Needless to say, we made it in time:

The hike itself was relatively short, 20 minutes at most, so more of a sunrise walk, but I’m not complaining.

We made our way to the summit and then spotted a lighthouse below us that we wanted to explore as the sun rose.

The lighthouse.

We got to the lighthouse and discovered a fence separating us from our goal.

(We managed to get a little bit closer to the lighthouse).

My hiking companions.

After watching the sunrise, we hiked down a cliff and snorkeled in these tide pools.

This photo, and the next two below are from a hike up Diamond Head (not a sunrise hike, but still an early one) that I went on with my Dad later in the trip after I had recovered from the first Hawaiian hiking experience.

Thousands of houses are packed into the hills beyond the ridge of the inactive volcano.


Two trees compete for space, somewhere on the North Shore.

Obligatory underwater photo.

Ireland 2013 by William Bryan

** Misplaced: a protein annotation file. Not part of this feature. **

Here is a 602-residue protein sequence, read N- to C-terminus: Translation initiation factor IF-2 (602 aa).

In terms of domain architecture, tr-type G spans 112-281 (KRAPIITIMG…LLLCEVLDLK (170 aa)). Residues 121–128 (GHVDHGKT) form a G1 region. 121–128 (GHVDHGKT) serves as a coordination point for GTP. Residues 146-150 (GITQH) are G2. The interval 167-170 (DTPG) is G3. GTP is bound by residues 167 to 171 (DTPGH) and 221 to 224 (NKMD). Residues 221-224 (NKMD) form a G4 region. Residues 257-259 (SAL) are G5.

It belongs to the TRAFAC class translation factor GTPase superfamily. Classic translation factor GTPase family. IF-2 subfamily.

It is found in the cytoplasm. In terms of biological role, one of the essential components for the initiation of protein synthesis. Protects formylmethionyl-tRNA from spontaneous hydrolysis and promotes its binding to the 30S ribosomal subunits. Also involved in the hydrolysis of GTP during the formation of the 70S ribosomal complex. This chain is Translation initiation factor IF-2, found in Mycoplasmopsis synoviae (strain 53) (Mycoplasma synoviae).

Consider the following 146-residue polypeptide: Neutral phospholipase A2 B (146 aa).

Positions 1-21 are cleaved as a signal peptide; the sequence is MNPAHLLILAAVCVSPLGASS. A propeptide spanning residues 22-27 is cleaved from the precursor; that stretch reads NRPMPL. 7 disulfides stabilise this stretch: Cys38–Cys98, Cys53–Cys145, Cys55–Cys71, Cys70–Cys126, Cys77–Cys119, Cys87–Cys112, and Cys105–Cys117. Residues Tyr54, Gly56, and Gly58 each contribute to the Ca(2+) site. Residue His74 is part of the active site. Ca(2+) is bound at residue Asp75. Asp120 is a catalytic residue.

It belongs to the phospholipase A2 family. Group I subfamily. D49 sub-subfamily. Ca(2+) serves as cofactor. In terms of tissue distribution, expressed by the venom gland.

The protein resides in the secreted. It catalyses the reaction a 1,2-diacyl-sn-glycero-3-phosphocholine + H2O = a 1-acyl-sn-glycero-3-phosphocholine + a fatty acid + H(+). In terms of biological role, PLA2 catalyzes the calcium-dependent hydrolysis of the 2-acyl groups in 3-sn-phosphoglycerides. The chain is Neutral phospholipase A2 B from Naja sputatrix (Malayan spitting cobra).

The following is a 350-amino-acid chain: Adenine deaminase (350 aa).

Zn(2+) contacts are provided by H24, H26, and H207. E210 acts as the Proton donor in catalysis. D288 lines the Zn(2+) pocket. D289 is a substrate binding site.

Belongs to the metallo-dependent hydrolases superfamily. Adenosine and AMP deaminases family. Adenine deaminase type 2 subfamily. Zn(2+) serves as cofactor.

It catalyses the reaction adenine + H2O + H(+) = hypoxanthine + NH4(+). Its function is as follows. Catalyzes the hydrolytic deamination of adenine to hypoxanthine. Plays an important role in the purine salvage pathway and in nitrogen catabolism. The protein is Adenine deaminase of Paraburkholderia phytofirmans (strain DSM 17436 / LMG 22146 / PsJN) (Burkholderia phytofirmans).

For the first semester of my freshman year at Northeastern, I was able to study abroad rather than go to the Northeastern campus in Boston. I could study in Australia, Costa Rica, Greece, England, or Ireland. I chose to go to Ireland. I chose Ireland for several reasons. First, there was no language barrier like there would have been with Costa Rica and Greece. Second, Ireland seemed relatively safe (at the time, there had been student riots in Greece because of unemployment). Third, I was going to be 17 at the start of the semester – the England and Costa Rica trips required that I be 18 upon arrival in the country. Finally, I’d never been to Ireland before, I had travelled to England and Australia before, and I wanted to travel somewhere new.

The program was split into two groups, science majors and business majors. Science majors attended the University College Dublin, and business students attended the Dublin Business School. At the time I was studying psychology, so I was enrolled at UCD. I lived in an off campus apartment, cooked my own meals, went grocery shopping, cleaned up after myself, and took a 45 minute bus ride to campus every morning. In short, I was 100% independent (except for money) for my first semester away from home.

I loved it. I met amazing people who were also part of my program, and went on weekend trips that really immersed me in Irish culture. We went to a farm and jumped into a bog, made bread and learned how to play Hurling. We traveled to the Cliffs of Moher, County Cork, Howth, the Aran Islands, Causey Farm, Northern Ireland, and County Sligo where we stayed in an eco lodge and surfed in a freezing rain.